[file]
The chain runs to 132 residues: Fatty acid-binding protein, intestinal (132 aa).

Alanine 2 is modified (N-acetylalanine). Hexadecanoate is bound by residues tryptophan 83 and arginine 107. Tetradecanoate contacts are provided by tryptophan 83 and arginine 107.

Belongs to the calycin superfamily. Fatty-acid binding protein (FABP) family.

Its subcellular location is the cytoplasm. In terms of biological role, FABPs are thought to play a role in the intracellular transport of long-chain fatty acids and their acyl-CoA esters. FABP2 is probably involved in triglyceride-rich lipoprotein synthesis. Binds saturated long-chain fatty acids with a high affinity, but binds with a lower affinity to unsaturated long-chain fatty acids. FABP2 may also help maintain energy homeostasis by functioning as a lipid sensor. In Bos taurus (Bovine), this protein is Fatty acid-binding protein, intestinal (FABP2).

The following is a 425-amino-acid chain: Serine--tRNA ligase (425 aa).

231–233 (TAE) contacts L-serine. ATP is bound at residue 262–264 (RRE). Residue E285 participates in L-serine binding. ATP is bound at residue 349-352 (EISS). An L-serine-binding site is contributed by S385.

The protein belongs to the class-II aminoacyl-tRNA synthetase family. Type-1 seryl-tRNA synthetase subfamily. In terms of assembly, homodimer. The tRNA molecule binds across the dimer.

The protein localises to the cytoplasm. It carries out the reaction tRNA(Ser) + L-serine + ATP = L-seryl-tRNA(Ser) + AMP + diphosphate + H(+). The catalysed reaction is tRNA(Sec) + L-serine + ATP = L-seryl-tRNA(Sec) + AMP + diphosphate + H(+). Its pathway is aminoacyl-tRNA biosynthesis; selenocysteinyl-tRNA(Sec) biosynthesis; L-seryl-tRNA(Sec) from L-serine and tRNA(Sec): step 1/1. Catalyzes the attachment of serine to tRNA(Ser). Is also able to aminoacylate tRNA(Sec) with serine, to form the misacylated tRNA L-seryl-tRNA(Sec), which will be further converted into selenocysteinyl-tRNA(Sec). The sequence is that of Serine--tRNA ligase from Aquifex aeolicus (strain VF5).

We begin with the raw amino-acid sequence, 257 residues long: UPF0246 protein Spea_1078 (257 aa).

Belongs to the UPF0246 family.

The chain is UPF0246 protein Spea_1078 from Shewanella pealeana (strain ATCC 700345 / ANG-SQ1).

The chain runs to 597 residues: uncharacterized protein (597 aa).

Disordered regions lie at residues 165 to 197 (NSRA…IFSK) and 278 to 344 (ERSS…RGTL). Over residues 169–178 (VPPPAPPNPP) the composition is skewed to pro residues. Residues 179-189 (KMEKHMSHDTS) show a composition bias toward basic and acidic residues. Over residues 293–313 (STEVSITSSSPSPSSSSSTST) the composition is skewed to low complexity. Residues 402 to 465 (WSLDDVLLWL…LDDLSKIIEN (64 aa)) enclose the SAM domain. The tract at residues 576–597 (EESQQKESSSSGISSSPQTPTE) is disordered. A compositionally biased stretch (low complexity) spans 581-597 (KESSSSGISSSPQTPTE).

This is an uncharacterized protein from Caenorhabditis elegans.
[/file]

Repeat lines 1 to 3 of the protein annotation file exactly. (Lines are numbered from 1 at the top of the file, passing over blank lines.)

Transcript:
The chain runs to 132 residues: Fatty acid-binding protein, intestinal (132 aa).

Alanine 2 is modified (N-acetylalanine). Hexadecanoate is bound by residues tryptophan 83 and arginine 107. Tetradecanoate contacts are provided by tryptophan 83 and arginine 107.

Belongs to the calycin superfamily. Fatty-acid binding protein (FABP) family.